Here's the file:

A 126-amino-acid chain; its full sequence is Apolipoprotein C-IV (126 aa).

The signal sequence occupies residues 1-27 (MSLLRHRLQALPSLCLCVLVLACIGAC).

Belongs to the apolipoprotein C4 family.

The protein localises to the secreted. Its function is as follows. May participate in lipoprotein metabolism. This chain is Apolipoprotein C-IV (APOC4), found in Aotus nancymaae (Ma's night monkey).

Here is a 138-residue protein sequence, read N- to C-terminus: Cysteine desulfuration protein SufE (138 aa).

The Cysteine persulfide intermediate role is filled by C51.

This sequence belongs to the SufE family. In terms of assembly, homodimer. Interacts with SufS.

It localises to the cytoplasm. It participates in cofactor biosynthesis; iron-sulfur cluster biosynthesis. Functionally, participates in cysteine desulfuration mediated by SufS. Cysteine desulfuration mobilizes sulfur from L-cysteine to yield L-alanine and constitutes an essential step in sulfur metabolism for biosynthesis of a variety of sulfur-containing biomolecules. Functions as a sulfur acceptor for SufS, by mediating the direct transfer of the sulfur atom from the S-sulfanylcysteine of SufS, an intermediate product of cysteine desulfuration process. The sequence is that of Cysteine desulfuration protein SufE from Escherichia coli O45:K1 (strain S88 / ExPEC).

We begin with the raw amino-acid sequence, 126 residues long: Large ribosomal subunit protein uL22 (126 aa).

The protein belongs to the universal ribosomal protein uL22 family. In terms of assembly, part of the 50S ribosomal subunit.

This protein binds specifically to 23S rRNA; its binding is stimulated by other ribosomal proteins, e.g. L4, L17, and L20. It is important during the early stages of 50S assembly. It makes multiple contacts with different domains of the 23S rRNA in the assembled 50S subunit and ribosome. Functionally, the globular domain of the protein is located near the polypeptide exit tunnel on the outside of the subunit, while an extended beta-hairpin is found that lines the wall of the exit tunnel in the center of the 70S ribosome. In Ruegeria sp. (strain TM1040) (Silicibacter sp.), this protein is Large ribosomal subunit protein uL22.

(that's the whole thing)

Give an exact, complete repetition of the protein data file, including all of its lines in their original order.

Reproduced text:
A 126-amino-acid chain; its full sequence is Apolipoprotein C-IV (126 aa).

The signal sequence occupies residues 1-27 (MSLLRHRLQALPSLCLCVLVLACIGAC).

Belongs to the apolipoprotein C4 family.

The protein localises to the secreted. Its function is as follows. May participate in lipoprotein metabolism. This chain is Apolipoprotein C-IV (APOC4), found in Aotus nancymaae (Ma's night monkey).

Here is a 138-residue protein sequence, read N- to C-terminus: Cysteine desulfuration protein SufE (138 aa).

The Cysteine persulfide intermediate role is filled by C51.

This sequence belongs to the SufE family. In terms of assembly, homodimer. Interacts with SufS.

It localises to the cytoplasm. It participates in cofactor biosynthesis; iron-sulfur cluster biosynthesis. Functionally, participates in cysteine desulfuration mediated by SufS. Cysteine desulfuration mobilizes sulfur from L-cysteine to yield L-alanine and constitutes an essential step in sulfur metabolism for biosynthesis of a variety of sulfur-containing biomolecules. Functions as a sulfur acceptor for SufS, by mediating the direct transfer of the sulfur atom from the S-sulfanylcysteine of SufS, an intermediate product of cysteine desulfuration process. The sequence is that of Cysteine desulfuration protein SufE from Escherichia coli O45:K1 (strain S88 / ExPEC).

We begin with the raw amino-acid sequence, 126 residues long: Large ribosomal subunit protein uL22 (126 aa).

The protein belongs to the universal ribosomal protein uL22 family. In terms of assembly, part of the 50S ribosomal subunit.

This protein binds specifically to 23S rRNA; its binding is stimulated by other ribosomal proteins, e.g. L4, L17, and L20. It is important during the early stages of 50S assembly. It makes multiple contacts with different domains of the 23S rRNA in the assembled 50S subunit and ribosome. Functionally, the globular domain of the protein is located near the polypeptide exit tunnel on the outside of the subunit, while an extended beta-hairpin is found that lines the wall of the exit tunnel in the center of the 70S ribosome. In Ruegeria sp. (strain TM1040) (Silicibacter sp.), this protein is Large ribosomal subunit protein uL22.